GRANADA - A Travel Guide

Posted on Wednesday, July 02, 2014

Although it was built from Jewish and Moorish heritage, Granada has a modern edge to it. Granada is one of Spain’s hippest and most youthful cities—home to the ‘free tapas’ culture and excellent bar hopping. The rich history and drastic changing of religious heritages over the centuries gives Granada a vibrant and varied culture evident in the architecture of its buildings and styling of its monuments. The contrasts, the colors and the spirit of the city make for an unforgettable visit.

The city is located at the foot of the "Sierre Nevada", Spain's highest mountain-massif with great posssibilities for winter-sports. The highest peak, "Mulhacén" arrives to 3478 meters. On the other hand it is not far from the Mediterranean sea, so Granada is a great place to visit in any season and is included on many of our tours of Spain.

MUST SEE AND DO

Sights—

Alhambra: The “Red Castle”; the largest monument in Granada constructed from cypress and elm

Capilla Real: Elaborately adorned Isabelline Gothic mausoleum

Albayzin: Open air museum located in Granada’s old Muslim quarter

 Hammams de Al-Andalus: Moorish bathhouse

Palacio de Los Leones: One of the most stunning structures in town

Dining—

If you are looking to get a taste of Spain without breaking the bank, Granada is the place for you! Since this city is made of mostly student culture, most districts boast the free tapas culture! Meaning, with every drink purchased at any given tavern, you get a free plate of assorted tapas to enjoy. Le Bella y la Bestia, located in the city’s center is some of the best in Granada. If you’re craving seafood, Oliver has some of the freshest for both lunch and dinner. After dinner, head to the famous Rey Fernando for a frozen treat or traditional Arabic pastry.

Night Life—

La Plaza Nueva is the best place to hit the town in the summertime. This district is booming with late night energy and tons of bars and clubs. Some of the best are Postigo de la Cuna—a jazz club with live performances, and La Estrella—a much younger crowd. Pedro Antonio de Alarcon is where you’ll find most of Granada’s students partying, and for the late night crowd, head over to Mae West.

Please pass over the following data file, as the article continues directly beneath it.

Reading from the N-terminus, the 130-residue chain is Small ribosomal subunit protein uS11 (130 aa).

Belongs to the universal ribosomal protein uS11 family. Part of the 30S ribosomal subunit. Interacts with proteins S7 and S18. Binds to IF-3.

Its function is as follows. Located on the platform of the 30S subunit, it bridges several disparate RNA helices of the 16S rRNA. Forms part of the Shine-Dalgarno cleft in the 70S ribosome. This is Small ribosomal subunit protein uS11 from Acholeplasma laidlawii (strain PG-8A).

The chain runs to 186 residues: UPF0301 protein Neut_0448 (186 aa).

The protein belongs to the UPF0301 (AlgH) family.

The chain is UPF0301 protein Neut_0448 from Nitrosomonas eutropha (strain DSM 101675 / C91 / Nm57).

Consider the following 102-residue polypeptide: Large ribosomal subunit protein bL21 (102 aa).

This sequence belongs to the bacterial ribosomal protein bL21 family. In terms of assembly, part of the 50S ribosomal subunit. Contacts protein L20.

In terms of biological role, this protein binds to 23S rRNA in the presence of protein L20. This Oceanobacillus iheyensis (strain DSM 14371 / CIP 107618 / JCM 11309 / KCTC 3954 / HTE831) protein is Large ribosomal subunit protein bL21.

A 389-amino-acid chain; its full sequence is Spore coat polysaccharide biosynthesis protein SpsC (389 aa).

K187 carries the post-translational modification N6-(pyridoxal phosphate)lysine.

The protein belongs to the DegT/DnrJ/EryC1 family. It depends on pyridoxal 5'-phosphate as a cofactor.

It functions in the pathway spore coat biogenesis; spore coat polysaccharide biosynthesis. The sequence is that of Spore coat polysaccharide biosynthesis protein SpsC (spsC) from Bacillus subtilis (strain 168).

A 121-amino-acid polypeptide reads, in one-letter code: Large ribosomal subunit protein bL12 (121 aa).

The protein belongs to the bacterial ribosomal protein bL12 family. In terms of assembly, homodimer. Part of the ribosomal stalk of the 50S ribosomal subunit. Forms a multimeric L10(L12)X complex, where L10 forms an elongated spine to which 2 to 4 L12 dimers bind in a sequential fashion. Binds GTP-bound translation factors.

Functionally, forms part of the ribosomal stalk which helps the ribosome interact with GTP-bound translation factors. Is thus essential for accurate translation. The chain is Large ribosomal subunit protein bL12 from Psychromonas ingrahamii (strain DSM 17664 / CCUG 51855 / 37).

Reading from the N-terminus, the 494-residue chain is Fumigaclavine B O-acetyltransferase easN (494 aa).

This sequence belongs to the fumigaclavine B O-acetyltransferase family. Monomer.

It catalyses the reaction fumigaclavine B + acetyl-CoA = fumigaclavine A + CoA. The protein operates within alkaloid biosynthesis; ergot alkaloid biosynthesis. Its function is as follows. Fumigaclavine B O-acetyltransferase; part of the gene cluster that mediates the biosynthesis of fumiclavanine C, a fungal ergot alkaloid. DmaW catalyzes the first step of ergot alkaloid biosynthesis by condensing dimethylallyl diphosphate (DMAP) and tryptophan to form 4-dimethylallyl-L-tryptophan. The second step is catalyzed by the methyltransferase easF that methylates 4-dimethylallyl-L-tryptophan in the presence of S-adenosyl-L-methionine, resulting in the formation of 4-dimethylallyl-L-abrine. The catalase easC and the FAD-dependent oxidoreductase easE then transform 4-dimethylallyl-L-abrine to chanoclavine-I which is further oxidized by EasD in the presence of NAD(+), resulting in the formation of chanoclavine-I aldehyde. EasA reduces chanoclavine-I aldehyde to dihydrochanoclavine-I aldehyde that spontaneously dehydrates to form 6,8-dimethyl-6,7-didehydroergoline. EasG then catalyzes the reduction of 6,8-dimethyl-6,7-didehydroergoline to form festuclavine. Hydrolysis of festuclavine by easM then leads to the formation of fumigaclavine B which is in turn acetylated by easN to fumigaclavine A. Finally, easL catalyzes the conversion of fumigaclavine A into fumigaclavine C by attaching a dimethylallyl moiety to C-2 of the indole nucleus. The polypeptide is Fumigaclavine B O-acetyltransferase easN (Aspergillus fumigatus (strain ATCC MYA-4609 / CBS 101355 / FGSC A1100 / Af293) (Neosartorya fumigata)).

Family Friendly—

The Sierra Nevada is the perfect place for the family to take a day trip. Enjoy beautiful scenery while taking part in skiing and other snow sports. The gardens at Generalife are something for the kids to enjoy, or if you’re a sports family, the Club de Futbol is a real treat.

HISTORY

Granada didn’t play a significant role in the Roman rule of the Iberian Peninsula during its fall in the early 5th century. In fact, it wasn’t until the Arabs overtook the town, then named Ilbria, that it experienced and economic boost. During the Nazari dynasty in the in 13th century, Granada became quite a large district in Spain, and it was at this time that the monumental Alhambra was erected. The Nazari held Granada until 1492 when it was conquered as the last Muslim kingdom in Spain. In the late 15th century, Christians overtook Granada—forcing high taxes on Arabs and banning the language. During this time, French and English architecture was flourishing, and Granada followed suit with its constructional styling.

Granada became the center of the first revolutionary activity against the Spanish kingdom in the late 18th century, causing the town to spiral into economic crisis. It wasn’t until the 1920’s that Granada started to become the center of artistic movement in Spain with famous artist like the poet Federico Garca Lorca. In the 1970’s, the University of Granada experienced a population boom, virtually saving Granada from its economic crisis and molding it into the modern attraction it is today.

GEOGRAPHY AND CLIMATE

Granada is located just where the Sierra Nevada Mountains meet the plain of the vega. The steep mountain range beautifully juxtaposes the flat agricultural land the city is built on.

April to June and September to October are the best times to visit Granada. July and August are generally very hot; with temperatures reaching 104 F/40 C. Winter can be rainy, foggy and windy. At the higher altitudes of the Sierra Nevada, temperatures drop dramatically.

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